Iraq’s next round of parliamentary elections are due on April 30, 2014. This year’s vote more than ever is a referendum on Prime Minister Nouri al-Maliki’s rule. His State of Law party lost some ground in the 2013 vote and many of his competitors, specifically Ammar Hakim’s Citizen’s Alliance and Moqtada al-Sadr’s Ahrar/Liberals bloc are looking to directly challenge the prime minister. On the other hand the Kurdish and Sunni parties are seeing greater fragmentation. More important than the actual vote is the months of negotiation that will follow to determine whether Maliki will stay in office for a third term or not. To help explain this situation are a variety of Iraq observers who give a brief explanation of what they expect to see. The list of contributors includes Washington Institute for Near East Policy’s Dr. Michael Knights, New American Foundation and Mantid International’s Douglas Ollivant, University of Pittsburgh’s Prof. Haider Hamoudi, Al-Monitor contributor Harith Hassan, University of California San Diego Prof. Babak Rahimi, journalist and Kurdistan Tribune contributor Kamal Chomani, and the Institute for the Study of War’s Ahmed Ali
Dr. Michael Knights, Washington Institute for Near East Policy. Knights can be followed on Twitter
Though there are certain wild cards that we don't fully understand – notably Iran's position on the third Maliki term or the potential attitude of the Shia religious establishment in Najaf - most pointers seem to suggest a solid electoral performance by Prime Minister Nouri al-Maliki's State of Law. The Islamic Supreme Council of Iraq appear lacking in confidence and thrown off balance by the way that Prime Minister Maliki has played the security crisis to his advantage. The Sadrists are in disarray. Sunni blocs seem ready to disintegrate after the elections and are already considering how to market their support to a third Maliki term. And the Kurds only enjoy significant leverage in the case of a close contest between two Shia rivals for the premiership, which may not occur if current trends persist. So Maliki enjoys both the advantages of incumbency and leadership of the most cohesive pre-electoral bloc. That said, it could still be a torturous government formation process, potentially longer than the 249 days last time in 2010. The results may well be disputed. Parties seem to have done less pre-election coalition-building, choosing instead to test their strength and later combine with other blocs. This adds time to government formation. The process of deciding the rules for appointing cabinet positions may be lengthy, especially if Maliki or another actor seeks a new kind of government where the PM seeks continuity in certain technocratic or security roles. A new PM-elect might also seek to pick from shortlists of ministerial candidates rather than letting parties directly allocate ministers to the portfolios their bloc "won." The basic horse-trading over ministries - between blocs and within blocs - is long-winded under the best of conditions. Provincial governorships could be thrown into the mix to further complicate affairs. And if PM Maliki is the next PM-elect, he might not be in any rush to end his caretaker period, when he will probably act with full authority but when even fewer checks may exist on his power.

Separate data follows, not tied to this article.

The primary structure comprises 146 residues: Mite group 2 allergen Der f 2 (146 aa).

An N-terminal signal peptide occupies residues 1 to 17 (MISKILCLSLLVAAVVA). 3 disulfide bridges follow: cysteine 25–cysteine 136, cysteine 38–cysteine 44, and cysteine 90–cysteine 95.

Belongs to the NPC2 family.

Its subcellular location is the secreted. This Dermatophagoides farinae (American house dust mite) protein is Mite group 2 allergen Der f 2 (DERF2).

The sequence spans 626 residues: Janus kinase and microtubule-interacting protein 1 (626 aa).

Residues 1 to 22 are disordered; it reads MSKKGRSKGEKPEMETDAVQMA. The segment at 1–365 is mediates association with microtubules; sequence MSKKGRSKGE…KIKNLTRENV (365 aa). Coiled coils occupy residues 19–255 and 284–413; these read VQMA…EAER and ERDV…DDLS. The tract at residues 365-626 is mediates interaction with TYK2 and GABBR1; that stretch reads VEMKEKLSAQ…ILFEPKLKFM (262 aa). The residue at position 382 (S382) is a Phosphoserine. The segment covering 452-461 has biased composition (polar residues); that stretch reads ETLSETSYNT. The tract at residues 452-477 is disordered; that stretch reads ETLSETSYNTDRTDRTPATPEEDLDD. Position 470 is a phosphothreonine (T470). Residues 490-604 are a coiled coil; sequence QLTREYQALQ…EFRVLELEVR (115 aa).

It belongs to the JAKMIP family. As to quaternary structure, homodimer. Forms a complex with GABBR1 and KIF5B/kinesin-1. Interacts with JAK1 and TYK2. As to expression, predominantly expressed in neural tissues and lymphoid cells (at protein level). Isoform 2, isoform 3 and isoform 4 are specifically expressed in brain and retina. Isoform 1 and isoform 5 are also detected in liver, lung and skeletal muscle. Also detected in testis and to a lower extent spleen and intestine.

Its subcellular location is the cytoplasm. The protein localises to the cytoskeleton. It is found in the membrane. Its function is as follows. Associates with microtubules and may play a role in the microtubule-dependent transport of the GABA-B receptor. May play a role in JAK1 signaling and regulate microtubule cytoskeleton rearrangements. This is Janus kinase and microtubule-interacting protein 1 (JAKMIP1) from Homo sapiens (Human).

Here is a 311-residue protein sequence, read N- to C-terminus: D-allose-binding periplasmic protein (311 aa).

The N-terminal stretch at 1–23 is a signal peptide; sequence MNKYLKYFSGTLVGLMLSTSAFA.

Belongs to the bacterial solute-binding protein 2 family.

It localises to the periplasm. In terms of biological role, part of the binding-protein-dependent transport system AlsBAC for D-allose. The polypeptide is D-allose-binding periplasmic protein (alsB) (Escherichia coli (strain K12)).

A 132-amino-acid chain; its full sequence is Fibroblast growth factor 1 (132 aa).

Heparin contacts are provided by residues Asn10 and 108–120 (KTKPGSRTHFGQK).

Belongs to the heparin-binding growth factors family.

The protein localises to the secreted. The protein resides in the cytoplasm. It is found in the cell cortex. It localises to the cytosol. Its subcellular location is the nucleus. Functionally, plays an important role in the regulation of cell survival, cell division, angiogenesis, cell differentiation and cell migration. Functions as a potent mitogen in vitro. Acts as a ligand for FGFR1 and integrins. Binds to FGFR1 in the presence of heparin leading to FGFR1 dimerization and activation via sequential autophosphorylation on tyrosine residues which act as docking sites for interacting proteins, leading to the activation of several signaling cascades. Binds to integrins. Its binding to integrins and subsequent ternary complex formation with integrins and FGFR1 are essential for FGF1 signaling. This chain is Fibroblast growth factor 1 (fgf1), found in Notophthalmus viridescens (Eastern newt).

Douglas Ollivant, New American Foundation and Mantid International Ollivant can be followed on Twitter